Lecture Notes


























International Law

Treaties between countries are known as "international laws."

Most of us think of laws as things the government requires us to do or not to do. If we break the law, the government punishes us. Most laws in the United States apply to everyone. International law requires us to think of law in a slightly different way. International laws are more like legal contracts. For example, if you sign a lease agreement with your landlord, you are signing a “legally binding” contract. You might think of it as “a law between two people.” If you fail to pay the rent, you have broken the law. Perhaps you will be punished, or perhaps not. It doesn’t really matter. In either case, you’ve still broken the law.

Countries, like people, have legal obligations. For example, if the U.S. and Mexico sign a treaty saying that each will deliver the others’ mail, then that treaty constitutes a “legally binding contract,” and by signing that contract, the U.S. and Mexico have created (or agreed to) an international law. This particular law may not apply to every country in the world; in fact, it only applies to the countries that have signed the mail-sharing agreement. However, having signed the agreement, if the U.S. were to stop delivering letters from Mexico, it would certainly be breaking an international law.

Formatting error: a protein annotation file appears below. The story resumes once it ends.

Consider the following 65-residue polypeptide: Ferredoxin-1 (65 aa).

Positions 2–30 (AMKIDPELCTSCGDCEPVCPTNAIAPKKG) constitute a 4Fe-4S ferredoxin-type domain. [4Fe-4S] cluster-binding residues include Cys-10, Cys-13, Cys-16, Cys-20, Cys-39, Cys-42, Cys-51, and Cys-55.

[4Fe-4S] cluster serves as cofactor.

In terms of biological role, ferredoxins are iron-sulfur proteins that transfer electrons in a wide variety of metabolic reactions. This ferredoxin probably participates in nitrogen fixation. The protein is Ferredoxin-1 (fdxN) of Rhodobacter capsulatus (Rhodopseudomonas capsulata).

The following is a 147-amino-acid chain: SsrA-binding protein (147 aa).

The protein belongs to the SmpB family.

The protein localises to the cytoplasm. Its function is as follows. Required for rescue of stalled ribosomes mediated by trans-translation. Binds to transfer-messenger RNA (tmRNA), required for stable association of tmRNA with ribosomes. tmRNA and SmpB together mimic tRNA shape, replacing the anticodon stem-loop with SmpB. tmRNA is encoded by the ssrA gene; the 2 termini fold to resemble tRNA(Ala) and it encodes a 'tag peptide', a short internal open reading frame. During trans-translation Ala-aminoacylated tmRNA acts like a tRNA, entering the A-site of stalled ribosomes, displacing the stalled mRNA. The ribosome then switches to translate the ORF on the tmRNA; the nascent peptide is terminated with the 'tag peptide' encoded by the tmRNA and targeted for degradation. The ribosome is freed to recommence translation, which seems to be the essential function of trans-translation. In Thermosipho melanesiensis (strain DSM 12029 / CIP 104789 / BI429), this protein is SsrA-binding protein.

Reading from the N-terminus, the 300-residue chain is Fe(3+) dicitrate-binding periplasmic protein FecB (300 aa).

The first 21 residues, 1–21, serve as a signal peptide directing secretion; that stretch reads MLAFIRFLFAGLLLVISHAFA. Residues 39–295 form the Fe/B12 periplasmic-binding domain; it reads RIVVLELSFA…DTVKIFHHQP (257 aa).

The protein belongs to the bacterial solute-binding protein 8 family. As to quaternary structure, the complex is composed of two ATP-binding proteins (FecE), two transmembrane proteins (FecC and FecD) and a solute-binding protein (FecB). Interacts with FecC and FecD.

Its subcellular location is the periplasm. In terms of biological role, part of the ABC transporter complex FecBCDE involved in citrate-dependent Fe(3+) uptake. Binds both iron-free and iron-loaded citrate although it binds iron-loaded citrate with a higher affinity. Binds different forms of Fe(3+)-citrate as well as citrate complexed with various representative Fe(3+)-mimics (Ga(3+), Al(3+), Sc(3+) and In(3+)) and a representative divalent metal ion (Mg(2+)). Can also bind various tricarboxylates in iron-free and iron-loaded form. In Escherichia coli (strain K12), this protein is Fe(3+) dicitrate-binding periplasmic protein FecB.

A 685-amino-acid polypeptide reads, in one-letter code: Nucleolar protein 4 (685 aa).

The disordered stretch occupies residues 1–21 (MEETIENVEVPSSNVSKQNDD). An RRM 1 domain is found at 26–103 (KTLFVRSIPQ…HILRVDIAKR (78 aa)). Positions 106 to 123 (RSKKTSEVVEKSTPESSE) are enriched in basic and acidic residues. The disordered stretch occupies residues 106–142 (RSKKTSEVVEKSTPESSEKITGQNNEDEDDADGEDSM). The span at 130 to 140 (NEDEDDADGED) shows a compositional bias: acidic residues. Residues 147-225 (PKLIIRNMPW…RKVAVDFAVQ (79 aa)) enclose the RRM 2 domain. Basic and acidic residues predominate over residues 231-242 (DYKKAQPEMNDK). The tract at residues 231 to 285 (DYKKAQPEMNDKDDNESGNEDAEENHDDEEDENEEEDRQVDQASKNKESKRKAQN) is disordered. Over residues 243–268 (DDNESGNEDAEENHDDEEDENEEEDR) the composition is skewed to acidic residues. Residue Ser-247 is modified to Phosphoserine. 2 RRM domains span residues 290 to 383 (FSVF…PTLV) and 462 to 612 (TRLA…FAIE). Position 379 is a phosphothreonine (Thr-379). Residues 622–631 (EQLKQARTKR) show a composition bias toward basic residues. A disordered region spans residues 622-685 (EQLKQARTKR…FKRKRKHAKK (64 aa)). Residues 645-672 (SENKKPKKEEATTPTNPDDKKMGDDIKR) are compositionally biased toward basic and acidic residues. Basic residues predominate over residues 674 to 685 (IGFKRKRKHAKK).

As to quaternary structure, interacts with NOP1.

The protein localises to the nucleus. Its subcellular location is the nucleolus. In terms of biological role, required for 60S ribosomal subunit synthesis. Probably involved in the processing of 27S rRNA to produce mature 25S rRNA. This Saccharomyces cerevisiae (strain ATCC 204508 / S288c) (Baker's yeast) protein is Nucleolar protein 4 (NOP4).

Would the U.S. get punished for breaking this law? Maybe, or maybe not. But once again, that’s really a separate question. Whether or not the U.S. gets punished, the fact remains: by breaking an agreement it had previously signed, the United States would be violating an international law. 


Check Your Understanding

  1. What is international law?
  2. Do international laws apply equally to every country in the world? Explain your answer.